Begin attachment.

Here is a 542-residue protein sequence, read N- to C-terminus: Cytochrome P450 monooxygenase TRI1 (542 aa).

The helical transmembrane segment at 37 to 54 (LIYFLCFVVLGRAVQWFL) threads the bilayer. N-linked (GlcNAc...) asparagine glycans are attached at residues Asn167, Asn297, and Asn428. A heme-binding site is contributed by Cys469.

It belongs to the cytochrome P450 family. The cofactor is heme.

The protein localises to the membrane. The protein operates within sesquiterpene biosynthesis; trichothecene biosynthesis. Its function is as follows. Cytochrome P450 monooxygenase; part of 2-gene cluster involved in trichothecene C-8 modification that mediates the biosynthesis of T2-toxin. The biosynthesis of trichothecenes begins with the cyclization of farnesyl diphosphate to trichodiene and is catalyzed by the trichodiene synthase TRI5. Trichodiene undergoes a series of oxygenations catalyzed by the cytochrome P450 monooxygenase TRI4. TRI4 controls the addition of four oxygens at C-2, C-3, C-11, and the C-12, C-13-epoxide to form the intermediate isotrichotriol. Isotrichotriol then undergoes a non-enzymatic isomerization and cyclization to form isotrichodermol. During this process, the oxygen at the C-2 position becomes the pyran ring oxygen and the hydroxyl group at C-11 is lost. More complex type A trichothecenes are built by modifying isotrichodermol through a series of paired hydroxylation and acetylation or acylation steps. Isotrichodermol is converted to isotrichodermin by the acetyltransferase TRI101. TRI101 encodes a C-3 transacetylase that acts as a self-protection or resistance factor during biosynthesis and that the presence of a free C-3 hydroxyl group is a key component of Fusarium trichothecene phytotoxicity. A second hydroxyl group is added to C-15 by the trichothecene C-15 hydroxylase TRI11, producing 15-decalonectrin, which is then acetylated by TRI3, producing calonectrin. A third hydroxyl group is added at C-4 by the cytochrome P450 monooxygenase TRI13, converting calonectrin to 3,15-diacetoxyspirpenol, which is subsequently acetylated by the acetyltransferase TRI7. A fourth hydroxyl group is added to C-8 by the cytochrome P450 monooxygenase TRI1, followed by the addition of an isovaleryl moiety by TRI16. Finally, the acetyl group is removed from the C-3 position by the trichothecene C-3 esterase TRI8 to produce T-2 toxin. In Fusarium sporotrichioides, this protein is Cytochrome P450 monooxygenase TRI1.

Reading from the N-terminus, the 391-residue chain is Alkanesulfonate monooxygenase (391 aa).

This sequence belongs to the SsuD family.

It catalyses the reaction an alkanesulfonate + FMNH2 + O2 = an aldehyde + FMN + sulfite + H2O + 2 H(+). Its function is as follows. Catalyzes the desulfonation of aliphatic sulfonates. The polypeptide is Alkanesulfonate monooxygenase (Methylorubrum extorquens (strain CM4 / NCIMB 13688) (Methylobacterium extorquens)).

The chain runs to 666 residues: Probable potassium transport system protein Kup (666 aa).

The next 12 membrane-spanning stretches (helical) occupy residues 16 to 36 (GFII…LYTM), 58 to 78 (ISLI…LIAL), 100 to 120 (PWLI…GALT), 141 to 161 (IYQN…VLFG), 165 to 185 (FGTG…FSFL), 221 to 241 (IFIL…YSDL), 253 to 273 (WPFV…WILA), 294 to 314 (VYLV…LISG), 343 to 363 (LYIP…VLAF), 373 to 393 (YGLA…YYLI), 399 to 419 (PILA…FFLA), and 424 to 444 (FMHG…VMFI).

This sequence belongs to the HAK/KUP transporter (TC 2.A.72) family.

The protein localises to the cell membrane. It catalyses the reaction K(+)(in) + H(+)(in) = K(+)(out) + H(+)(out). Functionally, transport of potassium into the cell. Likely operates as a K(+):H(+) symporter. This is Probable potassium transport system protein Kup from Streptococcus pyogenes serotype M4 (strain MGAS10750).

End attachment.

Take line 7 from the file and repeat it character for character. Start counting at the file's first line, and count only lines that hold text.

It catalyses the reaction an alkanesulfonate + FMNH2 + O2 = an aldehyde + FMN + sulfite + H2O + 2 H(+). Its function is as follows. Catalyzes the desulfonation of aliphatic sulfonates. The polypeptide is Alkanesulfonate monooxygenase (Methylorubrum extorquens (strain CM4 / NCIMB 13688) (Methylobacterium extorquens)).